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  5. I don't know - I live in the US and live relatively well, at least in the sense the system has afforded me a comfortable enough life. But the historical forces that put this system into place are based partially on past injustice.

    Those injustices affect people of different races today - do I suffer from some karmic debt to those people?

    The problem is only compounded when one considers India's history, or the general global history that allows the current system to exist. I'm not saying I have a definitive right answer, but it does seem once we remove the race-specific attribution of responsibility the question still remains?

    On the question of good or bad policies, I suspect this requires a more in depth examination of policies in their historical context which I don't know enough about. Admittedly politics doesn't interest me as much as the more meta-level questions as those connect more easily to NDEs and other parapsychological stuff.
     
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  6. Steve

    Steve Member

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    I wasn't thinking about the past particularly, it is a problem now.

    I think it may not matter what the actual deeds of our ancestors were, but it may be that just going along with things in our heads is enough, encouraging deeds consciously or subconsciously.

    Eventually I think we'll come to realise that spirituality must form the basis of everything we do, including politics.
     
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  7. Michael Larkin

    Michael Larkin Member

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    Here's a question: are there in fact 20 times more black women diagnosed with AIDS (regardless of whether that diagnosis is actually correct) than white women? If so, wouldn't that statistic be genuine and have nothing to do with racism? Might it be no more racist to say that than, say, white women are X times more likely to be affluent?

    Fact is, it might not be racist: it might simply be the truth, without making value judgements. Trouble is, political correctness is a pernicious doctrine of our times that can and often does override truth telling. There's an example in the UK where gangs of Muslim Asian taxi drivers were grooming white teenagers and sexually abusing them in Rotherham, Yorkshire. This was a fact, but it was politically incorrect to say it, and this delayed action being taken against them.

    I don't actually know how how much truth there is in the statement that black women are 20 times more likely to get AIDS. But if it is true, then it's not racist to say it--put another way, truth is a perfect defence against libel.
     
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  8. malf

    malf Member

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    Here are the raw stats from the CDC for 2014. Take from them what you will.

    http://www.cdc.gov/hiv/group/racialethnic/africanamericans/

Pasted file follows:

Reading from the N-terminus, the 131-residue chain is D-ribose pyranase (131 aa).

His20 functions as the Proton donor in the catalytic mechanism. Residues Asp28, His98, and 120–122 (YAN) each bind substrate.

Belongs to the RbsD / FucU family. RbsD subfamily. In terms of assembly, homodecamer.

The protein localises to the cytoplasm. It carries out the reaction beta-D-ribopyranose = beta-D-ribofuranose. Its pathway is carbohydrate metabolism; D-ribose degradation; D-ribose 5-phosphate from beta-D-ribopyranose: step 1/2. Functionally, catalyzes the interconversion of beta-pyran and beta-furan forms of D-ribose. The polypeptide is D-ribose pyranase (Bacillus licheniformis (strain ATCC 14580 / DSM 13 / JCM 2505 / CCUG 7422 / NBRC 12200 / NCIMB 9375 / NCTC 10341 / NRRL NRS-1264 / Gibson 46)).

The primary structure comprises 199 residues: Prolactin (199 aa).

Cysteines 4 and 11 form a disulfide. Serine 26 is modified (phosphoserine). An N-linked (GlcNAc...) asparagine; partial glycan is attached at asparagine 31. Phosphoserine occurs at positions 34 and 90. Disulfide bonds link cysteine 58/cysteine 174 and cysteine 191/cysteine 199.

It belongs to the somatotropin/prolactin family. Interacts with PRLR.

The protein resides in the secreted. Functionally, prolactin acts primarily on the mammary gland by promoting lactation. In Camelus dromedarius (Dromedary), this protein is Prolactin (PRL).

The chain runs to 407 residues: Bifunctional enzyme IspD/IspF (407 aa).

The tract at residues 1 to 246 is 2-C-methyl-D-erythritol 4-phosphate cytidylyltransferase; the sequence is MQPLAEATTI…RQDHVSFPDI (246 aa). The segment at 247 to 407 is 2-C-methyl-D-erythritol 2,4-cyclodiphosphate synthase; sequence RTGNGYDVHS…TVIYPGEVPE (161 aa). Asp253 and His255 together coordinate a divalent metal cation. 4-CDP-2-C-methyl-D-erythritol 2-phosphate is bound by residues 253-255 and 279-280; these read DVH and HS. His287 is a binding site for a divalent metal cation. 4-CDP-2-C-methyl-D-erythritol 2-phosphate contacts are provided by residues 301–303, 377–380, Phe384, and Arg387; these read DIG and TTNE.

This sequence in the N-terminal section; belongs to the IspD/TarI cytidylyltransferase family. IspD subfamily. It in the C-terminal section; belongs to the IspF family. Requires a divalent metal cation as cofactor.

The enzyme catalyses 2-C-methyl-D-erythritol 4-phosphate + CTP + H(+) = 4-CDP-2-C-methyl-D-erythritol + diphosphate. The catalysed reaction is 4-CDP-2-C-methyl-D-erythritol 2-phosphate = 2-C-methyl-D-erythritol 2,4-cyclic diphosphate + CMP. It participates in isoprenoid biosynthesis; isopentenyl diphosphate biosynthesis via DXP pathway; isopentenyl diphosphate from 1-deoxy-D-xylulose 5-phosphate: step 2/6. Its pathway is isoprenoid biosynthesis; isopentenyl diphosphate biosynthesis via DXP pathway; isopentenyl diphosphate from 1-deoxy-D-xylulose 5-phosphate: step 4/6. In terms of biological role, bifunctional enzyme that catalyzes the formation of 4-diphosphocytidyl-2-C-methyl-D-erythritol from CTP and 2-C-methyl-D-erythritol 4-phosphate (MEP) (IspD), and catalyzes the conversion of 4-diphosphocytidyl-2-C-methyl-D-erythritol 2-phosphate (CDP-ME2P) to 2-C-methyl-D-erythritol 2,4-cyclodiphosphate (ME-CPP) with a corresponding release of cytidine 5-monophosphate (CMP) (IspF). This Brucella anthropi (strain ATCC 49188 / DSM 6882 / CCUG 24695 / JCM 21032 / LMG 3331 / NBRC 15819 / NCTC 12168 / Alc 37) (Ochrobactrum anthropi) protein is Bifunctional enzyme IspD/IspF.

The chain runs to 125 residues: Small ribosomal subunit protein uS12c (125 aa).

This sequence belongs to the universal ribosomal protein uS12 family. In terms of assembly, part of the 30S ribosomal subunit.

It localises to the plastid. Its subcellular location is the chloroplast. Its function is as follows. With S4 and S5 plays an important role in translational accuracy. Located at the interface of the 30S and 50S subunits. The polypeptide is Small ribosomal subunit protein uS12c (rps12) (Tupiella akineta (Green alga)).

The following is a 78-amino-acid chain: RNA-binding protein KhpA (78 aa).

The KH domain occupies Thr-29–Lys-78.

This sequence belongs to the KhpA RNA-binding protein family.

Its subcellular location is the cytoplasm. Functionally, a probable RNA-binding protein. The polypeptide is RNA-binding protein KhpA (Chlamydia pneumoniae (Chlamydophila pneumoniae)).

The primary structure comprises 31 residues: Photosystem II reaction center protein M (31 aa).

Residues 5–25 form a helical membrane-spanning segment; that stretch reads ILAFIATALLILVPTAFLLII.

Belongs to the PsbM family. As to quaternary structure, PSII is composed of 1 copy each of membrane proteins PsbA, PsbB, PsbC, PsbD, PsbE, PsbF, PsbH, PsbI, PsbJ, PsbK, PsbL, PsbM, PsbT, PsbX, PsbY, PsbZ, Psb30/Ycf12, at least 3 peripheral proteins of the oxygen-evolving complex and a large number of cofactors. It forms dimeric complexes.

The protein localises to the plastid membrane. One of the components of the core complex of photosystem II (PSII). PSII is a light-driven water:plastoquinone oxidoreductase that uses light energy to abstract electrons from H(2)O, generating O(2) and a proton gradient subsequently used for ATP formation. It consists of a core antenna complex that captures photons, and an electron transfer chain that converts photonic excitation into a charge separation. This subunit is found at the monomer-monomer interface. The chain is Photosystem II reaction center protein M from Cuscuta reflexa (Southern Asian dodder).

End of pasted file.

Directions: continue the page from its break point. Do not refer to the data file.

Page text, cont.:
Last edited: Feb 12, 2016
  9. No. Materialism cannot explain the evolution of artistic thinking. Since humans in all cultures have the capacity for art, that capacity must have existed in the earliest human ancestor. But what survival value could the ability to appreciate a symphony (or higher mathematics) have had to early humans?

    But it is not just human artistic expression that is a problem for materialism, beauty in nature is also a problem for materialism. To a materialist, human artistic expression is just one aspect of beauty in nature that needs to be explained.


    15:14
    Human language is so complex and nuanced that it has become impossible to simulate perfectly in even the most advanced intelligent machines as any simple conversation with Siri will show. Human language is varied and textured, adapted to both concrete and abstract conversation across every people group and culture. What makes human language so intriguing is not just a great variety of different languages but their underling similarities. Despite superficial differences, human languages share deep structural similarities. This is why an Australian aborigine can learn German despite the many differences between German and the languages of the Australian Aborigines. The fact that humans, no matter what part of the world they're from, share both language and equivalent higher intellectual faculties means that these abilities must have arisen in the earliest human ancestor and that poses a problem. The capability to compose a symphony understand advanced mathematics or discuss abstract ideas would not have been of any survival value for early man. His needs were shelter and food. The idea primitive man needed our current linguistic or other higher intellectual abilities to survive is untenable. Nevertheless early man must have had this capability because it was passed down to every human in every part of the world. Even today things like art literature or music are understood to be valuable not for survival or reproduction but for their own sake. Such capacities reach far beyond the algorithm of natural selection. They're excessive, superfluous, even a gift. Their very existence is completely incomprehensible if humans are solely the result of Darwinian forces. The case that human language developed step by step through natural selection is further weakened by the fact that no single language gene has ever been discovered. That is the needed complexities seem to have arisen spontaneously in a self organizing emergent fashion.​